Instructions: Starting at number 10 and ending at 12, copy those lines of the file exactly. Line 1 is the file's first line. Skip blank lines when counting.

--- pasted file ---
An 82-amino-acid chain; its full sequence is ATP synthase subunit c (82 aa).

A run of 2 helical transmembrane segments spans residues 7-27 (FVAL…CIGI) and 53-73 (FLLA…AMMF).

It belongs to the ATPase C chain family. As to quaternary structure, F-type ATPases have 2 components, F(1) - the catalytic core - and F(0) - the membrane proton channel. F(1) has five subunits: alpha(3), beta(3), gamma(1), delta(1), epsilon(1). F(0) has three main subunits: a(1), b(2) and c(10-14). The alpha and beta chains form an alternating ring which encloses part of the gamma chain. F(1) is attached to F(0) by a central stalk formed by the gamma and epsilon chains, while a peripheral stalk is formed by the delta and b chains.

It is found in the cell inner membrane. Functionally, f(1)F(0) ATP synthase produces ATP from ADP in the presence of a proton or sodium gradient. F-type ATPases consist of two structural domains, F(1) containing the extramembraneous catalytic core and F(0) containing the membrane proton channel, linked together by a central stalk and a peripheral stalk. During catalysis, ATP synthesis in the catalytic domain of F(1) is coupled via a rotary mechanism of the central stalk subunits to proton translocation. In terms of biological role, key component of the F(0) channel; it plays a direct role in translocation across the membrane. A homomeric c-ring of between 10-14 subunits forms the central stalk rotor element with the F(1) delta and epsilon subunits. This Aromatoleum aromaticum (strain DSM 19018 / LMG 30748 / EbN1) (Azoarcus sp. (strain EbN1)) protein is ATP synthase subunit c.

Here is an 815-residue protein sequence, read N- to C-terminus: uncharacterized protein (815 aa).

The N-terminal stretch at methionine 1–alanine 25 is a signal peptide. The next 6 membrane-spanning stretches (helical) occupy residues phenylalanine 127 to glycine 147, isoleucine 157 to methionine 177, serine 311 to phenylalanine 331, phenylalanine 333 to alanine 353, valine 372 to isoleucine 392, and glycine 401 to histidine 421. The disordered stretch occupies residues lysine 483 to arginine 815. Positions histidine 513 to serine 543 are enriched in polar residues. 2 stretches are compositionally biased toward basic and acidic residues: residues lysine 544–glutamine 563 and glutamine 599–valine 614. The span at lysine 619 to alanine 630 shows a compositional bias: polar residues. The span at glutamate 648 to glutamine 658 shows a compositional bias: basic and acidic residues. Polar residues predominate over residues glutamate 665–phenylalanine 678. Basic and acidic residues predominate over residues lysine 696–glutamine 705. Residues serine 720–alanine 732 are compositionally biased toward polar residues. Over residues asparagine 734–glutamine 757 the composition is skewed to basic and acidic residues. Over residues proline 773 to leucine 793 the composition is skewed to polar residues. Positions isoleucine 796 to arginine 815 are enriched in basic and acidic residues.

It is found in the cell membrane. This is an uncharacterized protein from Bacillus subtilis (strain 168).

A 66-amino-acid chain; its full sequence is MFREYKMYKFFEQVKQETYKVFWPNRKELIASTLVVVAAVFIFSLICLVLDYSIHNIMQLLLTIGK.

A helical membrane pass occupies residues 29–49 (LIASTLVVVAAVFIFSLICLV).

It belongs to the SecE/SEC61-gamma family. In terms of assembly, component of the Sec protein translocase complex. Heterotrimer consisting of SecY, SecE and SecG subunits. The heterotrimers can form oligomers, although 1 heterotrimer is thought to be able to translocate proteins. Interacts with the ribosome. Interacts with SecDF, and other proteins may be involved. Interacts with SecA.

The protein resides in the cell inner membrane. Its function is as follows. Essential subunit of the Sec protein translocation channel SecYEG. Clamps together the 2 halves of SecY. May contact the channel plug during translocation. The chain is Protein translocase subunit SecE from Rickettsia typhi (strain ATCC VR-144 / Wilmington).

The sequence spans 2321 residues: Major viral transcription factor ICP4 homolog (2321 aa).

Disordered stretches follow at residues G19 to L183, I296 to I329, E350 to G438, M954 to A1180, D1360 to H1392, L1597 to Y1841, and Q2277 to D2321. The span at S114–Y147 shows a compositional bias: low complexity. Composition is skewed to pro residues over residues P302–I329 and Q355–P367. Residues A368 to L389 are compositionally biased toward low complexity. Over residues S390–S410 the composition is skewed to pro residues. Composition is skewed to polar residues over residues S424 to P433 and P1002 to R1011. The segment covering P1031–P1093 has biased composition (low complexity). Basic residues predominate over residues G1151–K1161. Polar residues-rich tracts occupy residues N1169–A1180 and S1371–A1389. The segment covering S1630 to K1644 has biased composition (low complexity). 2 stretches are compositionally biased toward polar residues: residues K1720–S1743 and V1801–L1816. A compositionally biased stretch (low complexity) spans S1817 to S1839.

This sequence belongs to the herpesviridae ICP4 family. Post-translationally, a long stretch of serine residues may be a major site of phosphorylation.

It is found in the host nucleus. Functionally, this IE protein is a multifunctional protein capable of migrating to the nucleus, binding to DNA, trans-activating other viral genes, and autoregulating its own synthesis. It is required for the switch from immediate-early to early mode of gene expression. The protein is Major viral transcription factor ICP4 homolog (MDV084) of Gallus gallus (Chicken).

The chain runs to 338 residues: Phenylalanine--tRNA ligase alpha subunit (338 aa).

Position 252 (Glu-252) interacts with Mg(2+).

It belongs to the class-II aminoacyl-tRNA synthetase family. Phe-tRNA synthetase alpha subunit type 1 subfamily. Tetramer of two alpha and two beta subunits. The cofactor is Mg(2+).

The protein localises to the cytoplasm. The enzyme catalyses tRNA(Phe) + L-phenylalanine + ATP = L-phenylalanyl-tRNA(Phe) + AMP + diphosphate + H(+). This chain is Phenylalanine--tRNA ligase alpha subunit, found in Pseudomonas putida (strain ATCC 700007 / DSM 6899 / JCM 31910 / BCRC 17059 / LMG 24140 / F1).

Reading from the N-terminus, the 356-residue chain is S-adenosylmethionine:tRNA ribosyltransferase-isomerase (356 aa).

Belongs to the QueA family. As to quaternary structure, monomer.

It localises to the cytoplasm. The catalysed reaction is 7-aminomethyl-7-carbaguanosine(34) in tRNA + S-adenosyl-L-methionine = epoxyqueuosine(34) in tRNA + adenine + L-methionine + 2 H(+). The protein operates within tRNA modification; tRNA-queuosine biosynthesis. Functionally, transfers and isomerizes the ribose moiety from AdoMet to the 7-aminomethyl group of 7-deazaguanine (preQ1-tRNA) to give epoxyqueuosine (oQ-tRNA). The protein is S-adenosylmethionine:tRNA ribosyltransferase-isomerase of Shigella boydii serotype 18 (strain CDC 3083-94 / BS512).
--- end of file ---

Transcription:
It belongs to the SecE/SEC61-gamma family. In terms of assembly, component of the Sec protein translocase complex. Heterotrimer consisting of SecY, SecE and SecG subunits. The heterotrimers can form oligomers, although 1 heterotrimer is thought to be able to translocate proteins. Interacts with the ribosome. Interacts with SecDF, and other proteins may be involved. Interacts with SecA.

The protein resides in the cell inner membrane. Its function is as follows. Essential subunit of the Sec protein translocation channel SecYEG. Clamps together the 2 halves of SecY. May contact the channel plug during translocation. The chain is Protein translocase subunit SecE from Rickettsia typhi (strain ATCC VR-144 / Wilmington).

The sequence spans 2321 residues: Major viral transcription factor ICP4 homolog (2321 aa).